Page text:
Chapter

Dictation: A Canadian Perspective on the History of Telematic Art

Hank Bull

in Social Media Archeology and Poetics

Published by The MIT Press

Published in print August 2016 | ISBN: 9780262034654
Published online May 2017 | e-ISBN: 9780262336871 | DOI: https://dx.doi.org/10.7551/mitpress/9780262034654.003.0007
Dictation: A Canadian Perspective on the History of Telematic Art

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Canada, with its vast distances, was an early adopter of communications technologies. Starting in the 1970s, Canadian artists pursued the aesthetic strategies of correspondence art, video, telecommunications, and artist-run centers. Beginning with Bill Bartlett's Brechtian credo that real communication must be interactive, and noting Robert Filliou's influential concept of the “Eternal Network,” Hank Bull tells the story of a small group of artists who tested the potentials and implications of telecommunications art. He discusses radio, slowscan video, electronic mail and fax art, referring to specific projects produced for Ars Electronica (1983), Electra (Paris, 1983) and the Venice Biennale (1986). More recently, Shanghai Fax (1996), staged by Bull, with artists Shen Fan, Ding Yi, and Shi Yong, was one of the first international group exhibitions to take place in China since the revolution. In conclusion Bull emphasizes sympathetic listening in this new territory, where unfamiliar noises clash as new rhythms sound.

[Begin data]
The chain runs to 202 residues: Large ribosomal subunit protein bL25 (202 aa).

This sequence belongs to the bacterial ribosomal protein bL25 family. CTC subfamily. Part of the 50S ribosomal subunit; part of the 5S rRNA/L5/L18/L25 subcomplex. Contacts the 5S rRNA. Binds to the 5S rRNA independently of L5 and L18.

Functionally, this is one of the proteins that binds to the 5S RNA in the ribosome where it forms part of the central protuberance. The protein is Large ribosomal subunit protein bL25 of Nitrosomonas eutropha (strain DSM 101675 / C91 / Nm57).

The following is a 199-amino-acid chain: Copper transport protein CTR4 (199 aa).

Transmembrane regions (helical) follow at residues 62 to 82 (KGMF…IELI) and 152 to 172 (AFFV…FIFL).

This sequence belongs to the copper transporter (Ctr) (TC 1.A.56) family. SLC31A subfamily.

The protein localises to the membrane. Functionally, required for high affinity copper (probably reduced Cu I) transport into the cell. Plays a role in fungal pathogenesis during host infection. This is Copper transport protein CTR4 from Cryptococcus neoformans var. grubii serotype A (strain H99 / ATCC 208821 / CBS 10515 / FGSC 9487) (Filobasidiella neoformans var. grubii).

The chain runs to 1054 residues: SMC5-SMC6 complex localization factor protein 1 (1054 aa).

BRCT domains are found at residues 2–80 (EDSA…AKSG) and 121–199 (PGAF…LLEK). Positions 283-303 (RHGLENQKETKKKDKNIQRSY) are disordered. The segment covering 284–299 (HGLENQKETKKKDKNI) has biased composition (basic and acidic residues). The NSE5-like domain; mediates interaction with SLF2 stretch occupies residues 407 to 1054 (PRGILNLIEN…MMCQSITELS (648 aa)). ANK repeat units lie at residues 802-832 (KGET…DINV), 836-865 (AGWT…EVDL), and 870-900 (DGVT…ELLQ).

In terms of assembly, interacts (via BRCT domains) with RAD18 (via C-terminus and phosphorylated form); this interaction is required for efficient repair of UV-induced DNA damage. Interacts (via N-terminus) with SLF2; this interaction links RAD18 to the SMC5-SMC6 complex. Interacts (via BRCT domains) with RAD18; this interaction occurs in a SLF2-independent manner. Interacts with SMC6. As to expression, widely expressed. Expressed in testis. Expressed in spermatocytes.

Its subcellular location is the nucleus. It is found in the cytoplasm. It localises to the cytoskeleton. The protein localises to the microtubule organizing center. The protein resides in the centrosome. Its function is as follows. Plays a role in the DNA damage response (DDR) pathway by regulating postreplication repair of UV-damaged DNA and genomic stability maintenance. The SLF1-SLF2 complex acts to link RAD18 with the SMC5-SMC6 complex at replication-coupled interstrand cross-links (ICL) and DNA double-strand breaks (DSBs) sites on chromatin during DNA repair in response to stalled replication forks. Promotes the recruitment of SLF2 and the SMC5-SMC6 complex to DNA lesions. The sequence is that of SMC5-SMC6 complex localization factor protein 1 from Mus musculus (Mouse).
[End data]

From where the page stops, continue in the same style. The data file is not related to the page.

Keywords: Telematic Art - History; Telematic Art - Canada; Canadian Artists - Telecommunications; Communications Technologies; Correspondence Art; Bill Bartlett; Robert Filliou; Ars Electronica; Venice Biennale; Shanghai Fax

Chapter.  4889 words.  Illustrated.

Subjects: Cultural Studies

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